Enjoy grokking the GitHub Archive, I highly recommend it!

Following Projects on Github

There was a question on the linuxtools-dev mailing list recently about how to follow the commits of the project. While you can certainly create a git commit hook to email a mailing list after each commit, you can also easily follow projects on Github if you’re interested in them.

If you don’t want to watch the project and just focus on the commits, you can do that via RSS

On top of that, you can even follow your favorite committer! Getting mirrored on Github is one of the benefits of moving to Git at, so please try to do it soon as the SCM countdown is on its way… only 395 days until CVS/SVN will no longer be an option!

GitHub and Eclipse Git Repository Mirroring

I recently refreshed the repositories mirrored on GitHub.

I’m pleased to report that we are up to 95 repositories mirrored on GitHub, up from 70 repositories a couple months ago. For example, projects like the C/C++ Development Tools (CDT) are completely mirrored on GitHub now so you can watch them (the repositories are synced about every 10 minutes so beware of the delay).

I hope that by the end of this year, we have the majority of projects mirrored! Enjoy!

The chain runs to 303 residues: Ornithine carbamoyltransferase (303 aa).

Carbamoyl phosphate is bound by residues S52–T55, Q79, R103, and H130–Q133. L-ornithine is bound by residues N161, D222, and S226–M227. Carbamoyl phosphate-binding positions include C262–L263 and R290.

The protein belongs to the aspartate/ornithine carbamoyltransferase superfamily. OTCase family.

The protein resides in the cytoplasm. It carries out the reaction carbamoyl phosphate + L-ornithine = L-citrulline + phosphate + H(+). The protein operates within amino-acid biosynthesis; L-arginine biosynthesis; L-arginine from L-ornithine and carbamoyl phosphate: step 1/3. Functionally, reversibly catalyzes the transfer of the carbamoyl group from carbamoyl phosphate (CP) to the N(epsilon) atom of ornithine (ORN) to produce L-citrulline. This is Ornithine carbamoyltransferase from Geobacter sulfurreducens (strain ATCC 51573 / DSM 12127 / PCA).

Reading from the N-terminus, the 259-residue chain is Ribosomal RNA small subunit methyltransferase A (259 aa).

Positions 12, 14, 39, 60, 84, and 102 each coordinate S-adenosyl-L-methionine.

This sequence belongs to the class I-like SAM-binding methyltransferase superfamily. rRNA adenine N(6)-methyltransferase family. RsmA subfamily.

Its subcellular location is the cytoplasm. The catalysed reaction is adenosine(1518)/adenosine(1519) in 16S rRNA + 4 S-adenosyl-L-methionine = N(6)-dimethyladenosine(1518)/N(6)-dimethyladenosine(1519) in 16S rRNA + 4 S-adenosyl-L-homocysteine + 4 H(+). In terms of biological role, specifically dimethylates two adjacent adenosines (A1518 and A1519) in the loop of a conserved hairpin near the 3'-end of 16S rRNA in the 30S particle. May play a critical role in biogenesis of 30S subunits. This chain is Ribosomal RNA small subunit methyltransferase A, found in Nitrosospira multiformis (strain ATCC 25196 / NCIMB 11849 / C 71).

Eclipse and Mylyn GitHub Integration

Do you recall the recent GitHub Issues 2.0 announcement and how git repositories are now mirrored at GitHub? Well, I have good news, within the EGit project at, we have started creating some tooling to integrate GitHub. At the moment, we only support working with GitHub Issues and Gists…

In the future, we’re looking at integrating with other parts of the GitHub API, but for now we are targetting solid Gist and Issues support from within Eclipse for the Indigo release in June 2011. I can only imagine how cool it would be to work with GitHub pull requests from within Eclipse, but good things come to those who wait (or contribute). To test out the tooling, please add this repository to Eclipse:

It’s important to note that the tooling should be considered alpha-level and we’re really seeking people to test and contribute to the project. You will run into issues using the tooling and you should keep that in mind. You can find more information on the contributor guide or take a peak at the code at its GitHub mirror. If you find any bugs or have enhancement ideas, please file them here.

I would like to thank Kevin Sawicki from GitHub and Christian Trutz who pushed me a bit to get the initial tooling contribution in place at so people can contribute. In open source, sometimes it takes having a frosty beverage with someone to move things along… and GitHub

I’m happy to announce we finally setup mirroring of repositories on GitHub.

I think this is an important step to making the codebase more accessible for people to fork and contribute changes. If you’re an project accepting changes from someone on GitHub, please check the official policy on handling Git contributions. If you’re an project and you don’t see yourself on the mirrored repository list at GitHub, you have to:

  • First move to Git if you haven’t already at
  • If you’re on Git already and don’t see your self on the list, file a bug against Community->Git

If you need more information, please check out the wiki for more information about GitHub. I also want to thank Wayne Beaton for his portal metadata wrangling and Ketan Padegaonkar for helping out with this effort.